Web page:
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Division of Labor. Traditional Hispanic divisions of labor are the standard in Nicaragua. Men work in the fields or factories, while women carry out the domestic chores.

Children in rural communities help out with the farming, often missing school during harvest seasons. Most workers of the urban lower class are self-employed and unsalaried workers in small business ventures.

Workers in this informal sector include tinsmiths, seamstresses, bakers, carpenters, and peddlers. In a family where the male works in this sector, the wife may take in laundry or sell food in the street to supplement the family income.

Classes and Castes. Nicaragua has always been a society of classes in indigenous cultures, the priests and nobles ruled over the laborers and slaves.

This is what the Spanish found when they arrived, and their domination didn't do much to affect this class system. For generations, there was no notion of social or economic mobility for Nicaraguans.

Agricultural laborers were descendants of laborers, and expected their children to follow in this path.

With few other options available, most did. Only with the revolution of the Sandinistas was there a widespread attempt to level the A man walks by a wall painted with political graffiti in Managua.

The revolution of the Sandinistas was an attempt to eliminate the class system. The Sandinistas deliberately took power and expropriated wealth from the rich and spread it evenly among the poor.

The Sandinistas also began a national literacy campaign: they recruited young people from the upper classes to teach literacy skills to families in rural areas.

Symbols of Social Stratification. Land is the traditional basis of wealth and status in Nicaragua. Traditionally, landowners have prospered with the export of coffee, cotton, beef, and sugar, and land was concentrated in the hands of a few.

Less than one-fifth of the population could be described as middle class or higher. Most Nicaraguans who have work still toil as migrants, following crops and working only during the harvest period.

When the Sandinistas gained power, they seized the property of the Somoza family and instituted the Agrarian Reform Law, transferring land to peasant families and squatters on lands.

The telephone is another potent symbol of economic and social stratification, as evidenced by the number of telephones in the country and who has them.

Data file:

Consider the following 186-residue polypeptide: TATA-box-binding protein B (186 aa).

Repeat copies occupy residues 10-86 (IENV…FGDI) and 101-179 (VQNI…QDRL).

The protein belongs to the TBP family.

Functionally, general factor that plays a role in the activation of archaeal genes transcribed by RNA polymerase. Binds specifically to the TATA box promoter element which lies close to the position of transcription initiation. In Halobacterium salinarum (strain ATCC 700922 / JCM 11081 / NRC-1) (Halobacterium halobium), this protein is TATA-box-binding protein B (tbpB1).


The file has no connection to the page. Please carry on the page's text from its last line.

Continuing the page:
In there were approximately 60, telephones, only 1. Modeled on the democratic system of the United States, the Nicaraguan government is divided into three branches: the executive, the legislative, and the judicial.

The executive branch is made up of a president, vice president, and an appointed cabinet. The legislative branch, with a member National Assembly, enacts the country's laws.

As in the United States, the judicial branch is comprised of a supreme court and lower, local courts. Leadership and Political Officials.

Established by the Law on Municipalities in by the Sandinista National Assembly, the first municipal governments were selected in An effort was made to decentralize the political power which had been so abused in Nicaragua for decades.

Under this system, citizens vote directly for council members in Nicaragua's nine regions; the number of members depends on the size of the city.

The constitution details the responsibilities and powers of these municipal governments; they are primarily responsible for control of urban development, sanitation, environmental protection, construction and maintenance of roads, parks, and bridges, and the creation of museums and libraries.

Social Problems and Control. Poverty is the most pressing social problem in Nicaragua, and has been for decades. In the United Nations identified poverty and unemployment as the two reasons why Nicaraguans do not believe in the salve of democracy.

The report asserted that 75 percent of Nicaraguan families live in poverty, and that unemployment hovered at 60 percent. Because of the uneven distribution of wealth, as well as the economic and political upheavals of recent decades, the poor have even suffered during periods of economic growth.

In the s, 30 percent of personal income flowed to the richest 5 percent of households. During the agricultural export growth in the Pacific lowlands and central highlands, many peasants were pushed off their land and ended up as low-wage migrant laborers.